What is a “quick win”? I’ve heard it used a lot over the last couple of years. The term has different meanings for different people. It is typically seen as a reference to the outcome of a project which requires little effort but offers high return.
I ran an n-gram using Google and found this image and quickly noticed the increase in the use of the term skyrocketed in the early 1990’s.
The term has obviously become very popular in our lexicon but is it being used wrong? I believe it is…
When a person enters a new role or needs to spark enthusiasm among a team, a quick win can be helpful; however, if we live by the “quick-win” model we will start looking more for Bandaids than true long term solutions. Leaders enter new roles needing to demonstrate their ability and a quick win can do that but innovative leaders know to get meaningful solutions which will deliver lasting results you must fail to succeed.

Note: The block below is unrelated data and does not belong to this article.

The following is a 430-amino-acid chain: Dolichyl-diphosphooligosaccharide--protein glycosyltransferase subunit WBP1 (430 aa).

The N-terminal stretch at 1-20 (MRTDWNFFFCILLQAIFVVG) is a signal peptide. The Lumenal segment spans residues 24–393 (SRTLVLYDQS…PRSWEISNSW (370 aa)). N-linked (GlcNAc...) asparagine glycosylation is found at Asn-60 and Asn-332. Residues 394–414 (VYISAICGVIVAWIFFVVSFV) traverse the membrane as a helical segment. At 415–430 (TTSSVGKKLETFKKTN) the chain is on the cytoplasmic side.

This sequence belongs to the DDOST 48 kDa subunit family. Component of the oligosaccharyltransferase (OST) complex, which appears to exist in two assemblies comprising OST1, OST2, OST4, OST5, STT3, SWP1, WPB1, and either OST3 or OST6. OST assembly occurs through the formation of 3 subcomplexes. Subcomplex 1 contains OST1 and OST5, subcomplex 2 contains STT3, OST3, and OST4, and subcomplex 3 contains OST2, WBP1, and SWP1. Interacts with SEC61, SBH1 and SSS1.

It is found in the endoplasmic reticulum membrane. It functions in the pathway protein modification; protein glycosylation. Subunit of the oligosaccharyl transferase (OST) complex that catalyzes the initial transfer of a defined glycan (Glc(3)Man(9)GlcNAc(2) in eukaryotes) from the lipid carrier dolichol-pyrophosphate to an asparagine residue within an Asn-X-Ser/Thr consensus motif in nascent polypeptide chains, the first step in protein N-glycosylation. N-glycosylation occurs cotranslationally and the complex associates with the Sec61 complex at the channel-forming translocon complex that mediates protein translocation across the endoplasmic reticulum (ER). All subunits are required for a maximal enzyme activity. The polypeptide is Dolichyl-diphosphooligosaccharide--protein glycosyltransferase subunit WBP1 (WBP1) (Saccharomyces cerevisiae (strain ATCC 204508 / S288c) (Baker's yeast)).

Quick wins are also simple, often obvious solutions to problems but when you think deeper you realize that if the solution was so easy then why did it not get done by the previous administration?
There is a place for quick wins when starting out a new process or system in order to gain buy-in but be careful. A quick win may actually set you up for failure down the road, especially if you must later remove the Bandaid to fix the problem you covered up in the earlier phase.
As an innovator I look for the deeper problem. Why does this look like a quick win? Could it be that the information I’m being given is intended to make me bite the quick win hook instead of dealing with the real problem? Could this be a strategic move by the problem causer to protect them self by distracting me with an easy win? Be careful when you look for quick wins as things are often too good to be true.